In our state, as in many others, the children who come into foster care and then are adopted are disproportionately poor in part because some of the situations that often result in abuse or neglect also often lead to unemployment and poverty (mental illness/addiction) but certainly in part because poorer parents whose children are taken into care may have a harder time getting their lives back on track to be able to avoid having their parental rights terminated than more well-off parents who have cars and paid time off from work and so on. Plus in our state, as in many others, black children go into foster care at a significantly disproportionate rate to their non-black counterparts. Black children are also harder to place in adoption and while obviously there are benefits to not putting a black child into a racist white home, it was always clear to us that this was a good reason to specifically look to parent a black child.
As far as I’m concerned, it’s not inherently a bad thing that Ezra was born into poverty. Probably his parents made some bad choices, though we don’t know the details. Certainly, though, he was born into a society that devalues poverty, particularly poverty among people of color. I don’t want him to think that he was born unlucky or born bad or that he has a bad name (or, gawdforbid, “bad hair”) because he was born a poor black boy. That’s who he is and the injustice involved in all of that is part of his history too.
I feel like I’m not explaining this well. I don’t mean we’ll sit down a six-year-old and lecture him about systematic discrimination and welfare reform. I just mean that I don’t want to take away something that marks him as himself even if it’s not a reflection of me.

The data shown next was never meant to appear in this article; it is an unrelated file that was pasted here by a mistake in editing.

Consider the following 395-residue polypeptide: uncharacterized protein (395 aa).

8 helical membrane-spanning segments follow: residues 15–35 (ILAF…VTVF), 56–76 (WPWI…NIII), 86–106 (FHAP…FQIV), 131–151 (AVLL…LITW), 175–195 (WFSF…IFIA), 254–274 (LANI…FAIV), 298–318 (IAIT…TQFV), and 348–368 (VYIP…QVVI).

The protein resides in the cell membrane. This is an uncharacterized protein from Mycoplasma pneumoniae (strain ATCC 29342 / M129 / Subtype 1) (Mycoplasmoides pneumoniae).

Maybe an analogy is that at first Lee really wanted a biracial child (she’s always wanted a boy) because “he would be like both of us” or, I suppose, like neither of us. But we’re not having a birth child; no one would think we could. So to me, there’s no loss involved in not having a child who’s racially similar to me. It’s not a reflection on me at all that he’s black and I’m not, which is not to say that race won’t matter in our family and in our family’s interaction with others. I just don’t feel threatened or cheated that my son wouldn’t look like me and similarly I’m not bothered that his name is not one I would have chosen and not one that has shown up elsewhere on my family tree (though incorporating him means it could in the future, I suppose).